The Costa Call


Robert Costa
Source: Wikipedia
Credit: Gage Skidmore

Some things in life you can’t escape.  Last night, I celebrated another March birthday with a friend, whose birthday is a week later, at Le Diplomate restaurant on 14th Street in Washington. Both communication specialists, my friend and I talked about everything but politics, for awhile. When the subject came up, we both sort of shook our heads. My friend remarked that it was hard to believe some of the developments happening in politics and the media. If anyone had told us years ago the things happening now in the political landscape, we wouldn’t believe it. We both admitted to working consciously to resist the urge to keep up with the rapid-fire political news pushed to us via our cell phones. We knew such restraint was necessary to manage our own daily lives.

But the next day,  I succumbed to the pull of the cell phone’s news flash once again. I couldn’t help it. The Washington Post had released its journalist Robert Costa’s account of a cell phone call from our 45th President about his party’s replacement bill for the Affordable Care Act of 2010.

I have a number of opinions about that call, but I will keep the personal and political ones to myself. To stay true to the purpose of this blog, however, I feel compelled to focus on how the call speaks to the consequences of digital media in our modern political era.

Transparency: What is most revealing about the call from the 45th President of the United States to Acosta is that it gave the appearance of flouting established communications protocols for persons who hold the high office. The call also went to a journalist at a publication that has been vilified by the current Administration (and its supporters) as a bastion of the “elite liberal media.” The consequence is that it will undoubtedly spark an open discussion about whether the call was part of a planned communications strategy or an executive whim that diminished and devalued established executive branch communications protocols.

Truth: Never before have individuals been so challenged to sift for the truth, based on the myriad news sources that interweave news and opinion. A conscientious effort to decipher truth from fiction, “spin” and accusation presented by digital news media will require diligent objective reasoning abilities that diverse demographic and political groups may be increasingly challenged to adopt. This could have grave consequences for our democracy and others. On the flip side, the immediacy of journalism in the digital age gives rise to the facade of unfiltered reporting and the impression of veracity. Taking the Acosta call as a case in point, we tend to believe that the 45th President repeated three times that House Majority Leader Paul Ryan (R-Wisc.) was not to “blame” for the replacement bill’s demise. We believe it, not just because a reporter said it, but we also believe it because it’s fresh off the phone call, with little filtering, we suppose. We also believe the Acosta account because his Wikipedia bio suggests that Acosta is least likely to put a liberal slant on his account of the phone conversation because he used to work for a conservative publication, The National Review. Never before has the phrase, “consider the source,” carried so much complexity in the business of information curation and dissemination.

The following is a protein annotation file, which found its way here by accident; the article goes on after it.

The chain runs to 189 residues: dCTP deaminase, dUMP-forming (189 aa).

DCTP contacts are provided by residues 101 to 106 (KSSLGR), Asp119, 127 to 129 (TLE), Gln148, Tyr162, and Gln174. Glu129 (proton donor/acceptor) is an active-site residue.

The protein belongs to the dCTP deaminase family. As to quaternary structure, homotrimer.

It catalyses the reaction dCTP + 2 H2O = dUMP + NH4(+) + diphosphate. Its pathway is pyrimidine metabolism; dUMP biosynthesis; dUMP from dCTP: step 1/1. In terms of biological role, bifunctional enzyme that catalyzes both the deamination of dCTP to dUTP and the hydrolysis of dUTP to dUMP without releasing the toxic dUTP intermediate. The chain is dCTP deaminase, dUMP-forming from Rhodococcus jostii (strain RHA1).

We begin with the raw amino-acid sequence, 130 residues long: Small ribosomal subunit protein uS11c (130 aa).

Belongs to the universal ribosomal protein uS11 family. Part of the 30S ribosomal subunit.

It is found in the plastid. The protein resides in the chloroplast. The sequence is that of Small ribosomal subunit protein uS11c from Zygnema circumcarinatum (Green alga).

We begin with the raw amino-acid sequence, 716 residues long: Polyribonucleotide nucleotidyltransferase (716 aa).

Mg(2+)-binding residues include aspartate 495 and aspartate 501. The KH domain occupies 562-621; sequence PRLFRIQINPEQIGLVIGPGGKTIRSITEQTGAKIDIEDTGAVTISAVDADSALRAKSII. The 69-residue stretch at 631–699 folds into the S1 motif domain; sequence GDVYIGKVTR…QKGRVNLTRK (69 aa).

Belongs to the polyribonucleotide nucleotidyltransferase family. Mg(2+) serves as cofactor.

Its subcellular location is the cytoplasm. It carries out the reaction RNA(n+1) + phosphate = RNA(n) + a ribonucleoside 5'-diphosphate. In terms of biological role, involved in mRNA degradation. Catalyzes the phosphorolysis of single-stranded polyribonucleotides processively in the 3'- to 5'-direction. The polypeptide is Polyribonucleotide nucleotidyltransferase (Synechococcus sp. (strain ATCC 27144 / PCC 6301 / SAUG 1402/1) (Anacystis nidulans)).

Compromise: One and not done. On the surface, the 45th President’s call appears to be a simple admission that just one of his proposed campaign initiatives will not be achieved in the short term. That new opportunities for “wins” will abound in the months and weeks ahead. But a deeper analysis suggests that high-level communication via digital and social media has become the norm and carries a double-edged sword that may increasingly contribute to the calcification of political gridlock and the erosion of party allegiances. It seems that our digital media universe is not conducive to finding middle ground or fostering political discourse that might produce compromise leading to common-sense public policy.

I have been a purveyor of digital media technology for many years. I marvel at the positive changes it has brought humanity. But I am not alone in the belief that we must harness and guide it for political good. The Acosta call from “45” may be a blip on the digital political news radar, but if we fail to heed its warnings, we could be in a heck of a mess no matter who holds the reins of power. Like birthdays, we can’t escape technological advances, but we can determine how we manage them.